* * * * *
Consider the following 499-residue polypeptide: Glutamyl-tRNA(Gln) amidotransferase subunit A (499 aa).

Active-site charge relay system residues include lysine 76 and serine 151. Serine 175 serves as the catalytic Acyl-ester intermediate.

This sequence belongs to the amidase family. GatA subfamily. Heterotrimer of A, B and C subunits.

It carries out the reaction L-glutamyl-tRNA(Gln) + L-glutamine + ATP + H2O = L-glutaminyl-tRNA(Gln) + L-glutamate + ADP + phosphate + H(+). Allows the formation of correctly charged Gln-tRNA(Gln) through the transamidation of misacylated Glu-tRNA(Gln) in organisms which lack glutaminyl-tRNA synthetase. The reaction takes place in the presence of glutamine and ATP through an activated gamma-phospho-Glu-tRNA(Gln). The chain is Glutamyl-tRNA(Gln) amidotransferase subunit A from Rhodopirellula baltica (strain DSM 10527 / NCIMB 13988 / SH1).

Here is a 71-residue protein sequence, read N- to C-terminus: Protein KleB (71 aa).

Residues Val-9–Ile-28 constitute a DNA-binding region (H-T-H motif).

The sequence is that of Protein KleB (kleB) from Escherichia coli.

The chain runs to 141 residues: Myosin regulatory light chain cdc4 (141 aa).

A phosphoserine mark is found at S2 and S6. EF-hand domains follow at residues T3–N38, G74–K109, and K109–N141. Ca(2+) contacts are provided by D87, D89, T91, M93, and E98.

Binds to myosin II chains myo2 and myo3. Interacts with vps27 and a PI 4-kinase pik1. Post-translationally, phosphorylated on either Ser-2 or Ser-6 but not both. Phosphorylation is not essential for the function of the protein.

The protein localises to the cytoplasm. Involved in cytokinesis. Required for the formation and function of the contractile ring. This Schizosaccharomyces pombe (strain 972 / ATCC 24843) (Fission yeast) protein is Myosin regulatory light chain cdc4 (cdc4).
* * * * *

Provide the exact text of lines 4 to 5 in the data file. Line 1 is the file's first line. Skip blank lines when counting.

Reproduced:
It carries out the reaction L-glutamyl-tRNA(Gln) + L-glutamine + ATP + H2O = L-glutaminyl-tRNA(Gln) + L-glutamate + ADP + phosphate + H(+). Allows the formation of correctly charged Gln-tRNA(Gln) through the transamidation of misacylated Glu-tRNA(Gln) in organisms which lack glutaminyl-tRNA synthetase. The reaction takes place in the presence of glutamine and ATP through an activated gamma-phospho-Glu-tRNA(Gln). The chain is Glutamyl-tRNA(Gln) amidotransferase subunit A from Rhodopirellula baltica (strain DSM 10527 / NCIMB 13988 / SH1).

Here is a 71-residue protein sequence, read N- to C-terminus: Protein KleB (71 aa).